"It is inescapable that the [department] was not honest with the local governments or with me" about whether local authorities must cooperate, Rep. Zoe Lofgren, D-Calif., told the Los Angeles Times. "You can't have a government department essentially lying to local government and to members of Congress. This is not OK."
The Secure Communities program has been criticized for catching many immigrants who were arrested but never charged or committed minor offenses. San Francisco and San Jose have tried to opt out of it.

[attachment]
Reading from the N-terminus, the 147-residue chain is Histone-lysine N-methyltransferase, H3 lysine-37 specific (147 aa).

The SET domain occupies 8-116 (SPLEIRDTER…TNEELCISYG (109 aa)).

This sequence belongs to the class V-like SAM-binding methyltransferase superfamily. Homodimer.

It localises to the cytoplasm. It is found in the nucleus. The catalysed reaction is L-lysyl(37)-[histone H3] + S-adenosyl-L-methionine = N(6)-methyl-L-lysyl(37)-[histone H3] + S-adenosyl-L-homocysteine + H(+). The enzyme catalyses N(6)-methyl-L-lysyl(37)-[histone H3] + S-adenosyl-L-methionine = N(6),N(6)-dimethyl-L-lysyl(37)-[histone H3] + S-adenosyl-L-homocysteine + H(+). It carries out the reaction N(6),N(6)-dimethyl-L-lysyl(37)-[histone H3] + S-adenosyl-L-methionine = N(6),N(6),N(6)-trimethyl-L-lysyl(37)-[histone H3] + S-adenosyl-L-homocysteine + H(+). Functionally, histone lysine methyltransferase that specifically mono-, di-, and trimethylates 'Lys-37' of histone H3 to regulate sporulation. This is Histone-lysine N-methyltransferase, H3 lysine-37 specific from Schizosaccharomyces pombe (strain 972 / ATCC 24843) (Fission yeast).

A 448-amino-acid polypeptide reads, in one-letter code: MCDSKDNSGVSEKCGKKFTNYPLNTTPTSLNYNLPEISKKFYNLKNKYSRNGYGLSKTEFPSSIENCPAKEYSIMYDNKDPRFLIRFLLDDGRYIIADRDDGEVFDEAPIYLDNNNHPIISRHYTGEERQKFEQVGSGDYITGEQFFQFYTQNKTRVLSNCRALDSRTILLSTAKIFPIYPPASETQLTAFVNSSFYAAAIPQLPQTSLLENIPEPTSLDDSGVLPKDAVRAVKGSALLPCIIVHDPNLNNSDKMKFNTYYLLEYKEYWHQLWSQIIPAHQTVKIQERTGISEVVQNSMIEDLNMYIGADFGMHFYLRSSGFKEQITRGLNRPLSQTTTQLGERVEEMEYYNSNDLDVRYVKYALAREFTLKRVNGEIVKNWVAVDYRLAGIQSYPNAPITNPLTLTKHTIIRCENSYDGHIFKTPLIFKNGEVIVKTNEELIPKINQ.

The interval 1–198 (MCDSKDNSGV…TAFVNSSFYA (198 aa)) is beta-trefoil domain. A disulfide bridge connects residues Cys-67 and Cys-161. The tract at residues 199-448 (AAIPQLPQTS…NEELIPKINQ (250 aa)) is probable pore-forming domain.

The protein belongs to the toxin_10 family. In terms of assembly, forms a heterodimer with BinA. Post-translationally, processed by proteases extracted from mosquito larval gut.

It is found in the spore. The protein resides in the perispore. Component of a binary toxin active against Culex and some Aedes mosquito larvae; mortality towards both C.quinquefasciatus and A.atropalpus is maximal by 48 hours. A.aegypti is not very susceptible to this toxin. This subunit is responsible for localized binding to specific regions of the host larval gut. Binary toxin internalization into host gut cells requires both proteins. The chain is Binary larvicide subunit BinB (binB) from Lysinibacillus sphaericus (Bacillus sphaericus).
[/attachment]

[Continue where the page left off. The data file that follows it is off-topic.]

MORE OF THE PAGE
In September, Homeland Security Secretary Janet Napolitano and Assistant Attorney General Ronald Weich wrote to Lofgren, saying they could do so.
But Immigration and Customs Enforcement documents later revealed officials knew the program was mandatory, and Napolitano said so in October.
"It's unacceptable, and if she knew about it, something has to be done about her, and, if she didn't, she has to do something about those who did," Lofgren said.
A Homeland Security official said: "Secure Communities is not voluntary and never has been. Unfortunately, this was not communicated as clearly as it should have been."
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